Or let us ask another literary Officer; not yet Captain; Sublieutenant only, in the Artillery Regiment La Fere: a young man of twenty-one; not unentitled to speak; the name of him is Napoleon Buonaparte. To such height of Sublieutenancy has he now got promoted, from Brienne School, five years ago; ‘being found qualified in mathematics by La Place.’ He is lying at Auxonne, in the West, in these months; not sumptuously lodged — ‘in the house of a Barber, to whose wife he did not pay the customary degree of respect;’ or even over at the Pavilion, in a chamber with bare walls; the only furniture an indifferent ‘bed without curtains, two chairs, and in the recess of a window a table covered with books and papers: his Brother Louis sleeps on a coarse mattrass in an adjoining room.’ However, he is doing something great: writing his first Book or Pamphlet, — eloquent vehement Letter to M. Matteo Buttafuoco, our Corsican Deputy, who is not a Patriot but an Aristocrat, unworthy of Deputyship. Joly of Dole is Publisher. The literary Sublieutenant corrects the proofs; ‘sets out on foot from Auxonne, every morning at four o’clock, for Dole: after looking over the proofs, he partakes of an extremely frugal breakfast with Joly, and immediately prepares for returning to his Garrison; where he arrives before noon, having thus walked above twenty miles in the course of the morning.’

This Sublieutenant can remark that, in drawing-rooms, on streets, on highways, at inns, every where men’s minds are ready to kindle into a flame. That a Patriot, if he appear in the drawing-room, or amid a group of officers, is liable enough to be discouraged, so great is the majority against him: but no sooner does he get into the street, or among the soldiers, than he feels again as if the whole Nation were with him. That after the famous Oath, To the King, to the Nation and Law, there was a great change; that before this, if ordered to fire on the people, he for one would have done it in the King’s name; but that after this, in the Nation’s name, he would not have done it. Likewise that the Patriot officers, more numerous too in the Artillery and Engineers than elsewhere, were few in number; yet that having the soldiers on their side, they ruled the regiment; and did often deliver the Aristocrat brother officer out of peril and strait. One day, for example, ‘a member of our own mess roused the mob, by singing, from the windows of our dining-room, O Richard, O my King; and I had to snatch him from their fury.’ (Norvins, Histoire de Napoleon, i. 47; Las Cases, Memoires translated into Hazlitt’s Life of Napoleon, i. 23–31.)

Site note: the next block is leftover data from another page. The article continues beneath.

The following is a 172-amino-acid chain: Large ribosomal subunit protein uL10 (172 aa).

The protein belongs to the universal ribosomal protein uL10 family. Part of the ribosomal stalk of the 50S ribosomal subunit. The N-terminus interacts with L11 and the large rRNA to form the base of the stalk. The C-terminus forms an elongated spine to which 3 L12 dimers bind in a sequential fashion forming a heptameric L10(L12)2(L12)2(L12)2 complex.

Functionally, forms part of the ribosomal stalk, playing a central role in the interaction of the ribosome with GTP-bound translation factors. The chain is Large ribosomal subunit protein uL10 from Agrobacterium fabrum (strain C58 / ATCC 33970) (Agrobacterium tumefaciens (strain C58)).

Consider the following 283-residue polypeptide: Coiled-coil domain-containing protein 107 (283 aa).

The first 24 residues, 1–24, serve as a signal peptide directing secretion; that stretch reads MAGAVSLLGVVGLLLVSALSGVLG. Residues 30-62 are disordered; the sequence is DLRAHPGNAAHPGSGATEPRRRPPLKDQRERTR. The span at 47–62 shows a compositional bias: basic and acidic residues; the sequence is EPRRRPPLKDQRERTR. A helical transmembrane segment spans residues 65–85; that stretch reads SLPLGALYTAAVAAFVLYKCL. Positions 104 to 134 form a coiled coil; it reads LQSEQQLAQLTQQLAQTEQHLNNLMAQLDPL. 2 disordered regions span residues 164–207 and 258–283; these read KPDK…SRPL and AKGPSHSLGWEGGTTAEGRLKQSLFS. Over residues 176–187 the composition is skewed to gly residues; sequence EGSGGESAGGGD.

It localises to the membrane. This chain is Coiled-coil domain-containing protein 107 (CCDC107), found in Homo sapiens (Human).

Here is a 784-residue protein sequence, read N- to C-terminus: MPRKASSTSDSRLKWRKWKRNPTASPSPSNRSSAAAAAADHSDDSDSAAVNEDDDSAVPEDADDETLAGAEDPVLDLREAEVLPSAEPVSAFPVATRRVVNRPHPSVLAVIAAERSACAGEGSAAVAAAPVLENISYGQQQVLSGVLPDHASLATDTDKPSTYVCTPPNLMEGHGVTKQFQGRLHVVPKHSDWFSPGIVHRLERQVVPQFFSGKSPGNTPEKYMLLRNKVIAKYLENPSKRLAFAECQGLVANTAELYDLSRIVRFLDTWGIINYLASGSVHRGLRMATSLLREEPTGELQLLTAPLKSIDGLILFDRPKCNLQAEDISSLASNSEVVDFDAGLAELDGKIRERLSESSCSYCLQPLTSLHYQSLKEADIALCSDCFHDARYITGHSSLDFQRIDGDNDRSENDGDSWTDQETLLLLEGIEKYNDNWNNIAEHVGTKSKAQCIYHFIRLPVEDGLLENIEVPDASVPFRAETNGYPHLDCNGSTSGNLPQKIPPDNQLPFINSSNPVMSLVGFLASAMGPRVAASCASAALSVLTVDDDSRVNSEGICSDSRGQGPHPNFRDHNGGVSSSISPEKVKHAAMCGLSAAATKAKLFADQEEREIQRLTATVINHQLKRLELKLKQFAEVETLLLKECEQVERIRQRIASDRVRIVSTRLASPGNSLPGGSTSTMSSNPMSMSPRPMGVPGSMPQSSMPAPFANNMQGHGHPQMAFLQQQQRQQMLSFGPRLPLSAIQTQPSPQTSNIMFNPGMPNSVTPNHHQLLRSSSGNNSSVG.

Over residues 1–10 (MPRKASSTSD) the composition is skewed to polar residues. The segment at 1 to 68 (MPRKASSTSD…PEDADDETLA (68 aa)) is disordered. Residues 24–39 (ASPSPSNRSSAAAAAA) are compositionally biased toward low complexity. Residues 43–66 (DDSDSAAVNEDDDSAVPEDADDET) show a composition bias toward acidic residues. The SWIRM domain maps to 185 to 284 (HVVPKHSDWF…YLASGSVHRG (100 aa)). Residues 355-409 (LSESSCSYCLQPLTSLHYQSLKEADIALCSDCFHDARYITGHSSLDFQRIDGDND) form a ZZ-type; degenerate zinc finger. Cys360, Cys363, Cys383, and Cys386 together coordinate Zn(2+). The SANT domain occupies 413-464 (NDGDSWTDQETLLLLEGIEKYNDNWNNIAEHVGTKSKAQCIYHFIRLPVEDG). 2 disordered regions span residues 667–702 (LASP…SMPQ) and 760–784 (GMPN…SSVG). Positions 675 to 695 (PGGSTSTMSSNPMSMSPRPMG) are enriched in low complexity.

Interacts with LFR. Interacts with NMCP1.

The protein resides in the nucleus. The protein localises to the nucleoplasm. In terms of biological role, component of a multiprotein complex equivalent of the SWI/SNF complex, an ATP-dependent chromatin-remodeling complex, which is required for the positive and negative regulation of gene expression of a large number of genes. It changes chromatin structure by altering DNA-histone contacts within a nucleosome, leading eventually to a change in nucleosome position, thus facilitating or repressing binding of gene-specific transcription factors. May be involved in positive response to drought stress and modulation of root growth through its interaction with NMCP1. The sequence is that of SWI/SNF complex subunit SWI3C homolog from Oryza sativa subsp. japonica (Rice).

All which let the reader multiply by ten thousand; and spread it with slight variations over all the camps and garrisons of France. The French Army seems on the verge of universal mutiny.

Universal mutiny! There is in that what may well make Patriot Constitutionalism and an august Assembly shudder. Something behoves to be done; yet what to do no man can tell. Mirabeau proposes even that the Soldiery, having come to such a pass, be forthwith disbanded, the whole Two Hundred and Eighty Thousands of them; and organised anew. (Moniteur, 1790. No. 233.) Impossible this, in so sudden a manner! cry all men. And yet literally, answer we, it is inevitable, in one manner or another. Such an Army, with its four-generation Nobles, its Peculated Pay, and men knotting forage cords to hang their quartermaster, cannot subsist beside such a Revolution. Your alternative is a slow-pining chronic dissolution and new organization; or a swift decisive one; the agonies spread over years, or concentrated into an hour. With a Mirabeau for Minister or Governor the latter had been the choice; with no Mirabeau for Governor it will naturally be the former.

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Last updated Thursday, March 13, 2014 at 21:30